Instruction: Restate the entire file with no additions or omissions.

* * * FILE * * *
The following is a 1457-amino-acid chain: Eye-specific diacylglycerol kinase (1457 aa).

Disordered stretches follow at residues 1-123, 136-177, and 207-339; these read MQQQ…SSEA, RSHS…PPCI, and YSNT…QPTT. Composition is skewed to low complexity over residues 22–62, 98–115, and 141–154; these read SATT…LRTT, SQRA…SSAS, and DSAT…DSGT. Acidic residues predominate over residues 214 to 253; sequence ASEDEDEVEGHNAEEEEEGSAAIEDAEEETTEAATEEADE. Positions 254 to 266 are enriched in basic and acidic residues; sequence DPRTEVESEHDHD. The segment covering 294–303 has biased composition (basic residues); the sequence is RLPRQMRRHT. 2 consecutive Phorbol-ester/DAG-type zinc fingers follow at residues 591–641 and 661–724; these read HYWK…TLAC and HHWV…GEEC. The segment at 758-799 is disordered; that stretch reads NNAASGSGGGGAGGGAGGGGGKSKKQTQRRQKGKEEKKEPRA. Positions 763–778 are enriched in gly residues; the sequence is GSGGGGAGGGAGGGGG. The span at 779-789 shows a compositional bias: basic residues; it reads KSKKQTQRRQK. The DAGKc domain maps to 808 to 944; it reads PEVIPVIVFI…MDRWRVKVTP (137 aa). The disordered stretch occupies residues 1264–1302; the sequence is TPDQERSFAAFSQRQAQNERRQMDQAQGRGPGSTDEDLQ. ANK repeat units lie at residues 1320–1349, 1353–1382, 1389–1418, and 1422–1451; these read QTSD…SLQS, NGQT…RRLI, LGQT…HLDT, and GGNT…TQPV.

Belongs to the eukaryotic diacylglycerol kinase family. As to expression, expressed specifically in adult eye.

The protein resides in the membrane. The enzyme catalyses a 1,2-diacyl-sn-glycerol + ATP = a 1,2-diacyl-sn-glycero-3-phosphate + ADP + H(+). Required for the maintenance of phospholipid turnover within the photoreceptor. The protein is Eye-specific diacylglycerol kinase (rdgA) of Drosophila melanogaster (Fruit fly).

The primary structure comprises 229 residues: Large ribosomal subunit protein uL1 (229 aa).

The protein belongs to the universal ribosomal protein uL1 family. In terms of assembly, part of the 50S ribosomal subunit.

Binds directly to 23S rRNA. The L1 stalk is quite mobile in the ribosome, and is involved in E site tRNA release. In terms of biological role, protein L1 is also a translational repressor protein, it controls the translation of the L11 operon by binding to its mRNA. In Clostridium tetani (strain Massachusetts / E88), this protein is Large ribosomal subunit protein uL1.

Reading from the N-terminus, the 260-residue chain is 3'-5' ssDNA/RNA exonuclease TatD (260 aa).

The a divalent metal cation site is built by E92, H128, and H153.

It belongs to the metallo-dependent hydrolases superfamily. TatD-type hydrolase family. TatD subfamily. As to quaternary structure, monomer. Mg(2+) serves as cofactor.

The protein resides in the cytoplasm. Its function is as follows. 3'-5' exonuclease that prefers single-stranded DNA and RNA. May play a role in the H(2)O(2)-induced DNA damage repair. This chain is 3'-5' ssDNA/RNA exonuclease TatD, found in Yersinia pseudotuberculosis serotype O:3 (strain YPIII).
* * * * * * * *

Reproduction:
The following is a 1457-amino-acid chain: Eye-specific diacylglycerol kinase (1457 aa).

Disordered stretches follow at residues 1-123, 136-177, and 207-339; these read MQQQ…SSEA, RSHS…PPCI, and YSNT…QPTT. Composition is skewed to low complexity over residues 22–62, 98–115, and 141–154; these read SATT…LRTT, SQRA…SSAS, and DSAT…DSGT. Acidic residues predominate over residues 214 to 253; sequence ASEDEDEVEGHNAEEEEEGSAAIEDAEEETTEAATEEADE. Positions 254 to 266 are enriched in basic and acidic residues; sequence DPRTEVESEHDHD. The segment covering 294–303 has biased composition (basic residues); the sequence is RLPRQMRRHT. 2 consecutive Phorbol-ester/DAG-type zinc fingers follow at residues 591–641 and 661–724; these read HYWK…TLAC and HHWV…GEEC. The segment at 758-799 is disordered; that stretch reads NNAASGSGGGGAGGGAGGGGGKSKKQTQRRQKGKEEKKEPRA. Positions 763–778 are enriched in gly residues; the sequence is GSGGGGAGGGAGGGGG. The span at 779-789 shows a compositional bias: basic residues; it reads KSKKQTQRRQK. The DAGKc domain maps to 808 to 944; it reads PEVIPVIVFI…MDRWRVKVTP (137 aa). The disordered stretch occupies residues 1264–1302; the sequence is TPDQERSFAAFSQRQAQNERRQMDQAQGRGPGSTDEDLQ. ANK repeat units lie at residues 1320–1349, 1353–1382, 1389–1418, and 1422–1451; these read QTSD…SLQS, NGQT…RRLI, LGQT…HLDT, and GGNT…TQPV.

Belongs to the eukaryotic diacylglycerol kinase family. As to expression, expressed specifically in adult eye.

The protein resides in the membrane. The enzyme catalyses a 1,2-diacyl-sn-glycerol + ATP = a 1,2-diacyl-sn-glycero-3-phosphate + ADP + H(+). Required for the maintenance of phospholipid turnover within the photoreceptor. The protein is Eye-specific diacylglycerol kinase (rdgA) of Drosophila melanogaster (Fruit fly).

The primary structure comprises 229 residues: Large ribosomal subunit protein uL1 (229 aa).

The protein belongs to the universal ribosomal protein uL1 family. In terms of assembly, part of the 50S ribosomal subunit.

Binds directly to 23S rRNA. The L1 stalk is quite mobile in the ribosome, and is involved in E site tRNA release. In terms of biological role, protein L1 is also a translational repressor protein, it controls the translation of the L11 operon by binding to its mRNA. In Clostridium tetani (strain Massachusetts / E88), this protein is Large ribosomal subunit protein uL1.

Reading from the N-terminus, the 260-residue chain is 3'-5' ssDNA/RNA exonuclease TatD (260 aa).

The a divalent metal cation site is built by E92, H128, and H153.

It belongs to the metallo-dependent hydrolases superfamily. TatD-type hydrolase family. TatD subfamily. As to quaternary structure, monomer. Mg(2+) serves as cofactor.

The protein resides in the cytoplasm. Its function is as follows. 3'-5' exonuclease that prefers single-stranded DNA and RNA. May play a role in the H(2)O(2)-induced DNA damage repair. This chain is 3'-5' ssDNA/RNA exonuclease TatD, found in Yersinia pseudotuberculosis serotype O:3 (strain YPIII).